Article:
Well, I’m gonna head out now and see if I can do some stuff at the gym. Please don’t let it be closed like what’s happening to Modell’s. How freaking sad. I guess customers are okay with getting ripped off for everything they buy. What a joke.

Peace. Be good.

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Devils season review and look at what’s ahead



Let’s face it, even if the NHL manages to come back in a few weeks and play a handful of regular season games to have a mini-playoff chase, the Devils’ season for all intents and purposes ended in early December when in a matter of days, 2018 Hart Trophy winner Taylor Hall was traded and coach John Hynes was fired.  Really, the season was over by Halloween as the Devils’ 0-4-2 start put them fatally behind the eight-ball from the outset, and even when the team started to play better under interim coach Alain Nasreddine, it was far too late for any of it to matter in terms of being a ‘contender’.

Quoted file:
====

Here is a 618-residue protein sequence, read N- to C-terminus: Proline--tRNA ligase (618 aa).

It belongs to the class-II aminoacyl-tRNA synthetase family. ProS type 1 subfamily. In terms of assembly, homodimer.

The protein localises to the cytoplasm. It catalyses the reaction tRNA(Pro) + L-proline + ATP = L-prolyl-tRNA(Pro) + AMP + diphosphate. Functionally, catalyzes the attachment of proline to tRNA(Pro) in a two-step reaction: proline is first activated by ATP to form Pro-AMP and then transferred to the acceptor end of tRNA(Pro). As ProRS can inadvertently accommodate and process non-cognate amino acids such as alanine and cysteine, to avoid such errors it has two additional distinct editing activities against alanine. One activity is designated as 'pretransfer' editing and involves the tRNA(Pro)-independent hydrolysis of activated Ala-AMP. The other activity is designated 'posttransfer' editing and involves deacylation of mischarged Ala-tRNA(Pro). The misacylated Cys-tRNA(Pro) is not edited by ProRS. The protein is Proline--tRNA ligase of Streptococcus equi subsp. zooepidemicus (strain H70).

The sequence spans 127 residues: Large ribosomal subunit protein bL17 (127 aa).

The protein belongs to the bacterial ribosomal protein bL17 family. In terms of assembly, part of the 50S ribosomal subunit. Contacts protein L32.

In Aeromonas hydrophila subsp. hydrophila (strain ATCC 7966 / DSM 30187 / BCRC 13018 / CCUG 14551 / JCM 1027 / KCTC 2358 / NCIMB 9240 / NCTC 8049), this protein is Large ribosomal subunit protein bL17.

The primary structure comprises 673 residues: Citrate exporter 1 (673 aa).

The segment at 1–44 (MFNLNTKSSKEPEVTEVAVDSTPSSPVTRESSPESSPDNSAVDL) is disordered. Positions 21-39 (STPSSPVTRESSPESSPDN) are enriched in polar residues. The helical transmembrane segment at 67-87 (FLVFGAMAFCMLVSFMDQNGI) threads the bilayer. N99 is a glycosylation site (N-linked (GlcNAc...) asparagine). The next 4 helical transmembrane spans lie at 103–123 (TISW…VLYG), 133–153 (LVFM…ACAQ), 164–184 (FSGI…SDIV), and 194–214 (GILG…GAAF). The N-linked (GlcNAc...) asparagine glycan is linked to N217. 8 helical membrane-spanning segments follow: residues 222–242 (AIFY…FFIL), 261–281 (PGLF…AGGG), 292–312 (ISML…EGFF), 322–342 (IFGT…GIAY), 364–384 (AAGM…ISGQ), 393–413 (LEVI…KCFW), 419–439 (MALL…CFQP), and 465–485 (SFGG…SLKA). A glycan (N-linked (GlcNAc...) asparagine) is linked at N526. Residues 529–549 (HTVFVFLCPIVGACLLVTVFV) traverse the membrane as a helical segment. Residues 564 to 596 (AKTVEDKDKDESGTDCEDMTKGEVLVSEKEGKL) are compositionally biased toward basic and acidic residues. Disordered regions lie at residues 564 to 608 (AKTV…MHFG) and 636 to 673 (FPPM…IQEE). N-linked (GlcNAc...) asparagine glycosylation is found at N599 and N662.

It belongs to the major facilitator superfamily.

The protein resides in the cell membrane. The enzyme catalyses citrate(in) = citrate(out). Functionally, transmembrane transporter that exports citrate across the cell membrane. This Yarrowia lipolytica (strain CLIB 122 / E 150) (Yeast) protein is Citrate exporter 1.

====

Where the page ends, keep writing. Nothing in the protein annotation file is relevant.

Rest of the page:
I’d like to give a dispassioniate ‘well here are the highs and lows of the season’ blog, but if you read my blogs regularly (even as I wrote irregularly), you know there sure as shooting weren’t too many highs to look back on in 2019-20.  Ironically the Devils’ best stretch may well have been their last ten games before this virus-caused season postponement, as they went 6-2-2 and even got back to NHL .500 before a dull 5-2 loss to the Penguins on Tuesday, which could be their final game of the season as it turned out.  I was going to go to the game, in part because I was starting to get the feeling every home game could be the last of the season, at least in terms of fan attendance.  Fortunately my friends got me out to trivia at the very last minute so it was good twofold, I avoided a hideous game and with society all but being totally quarantined, it may also be my last big social gettogether for a few weeks.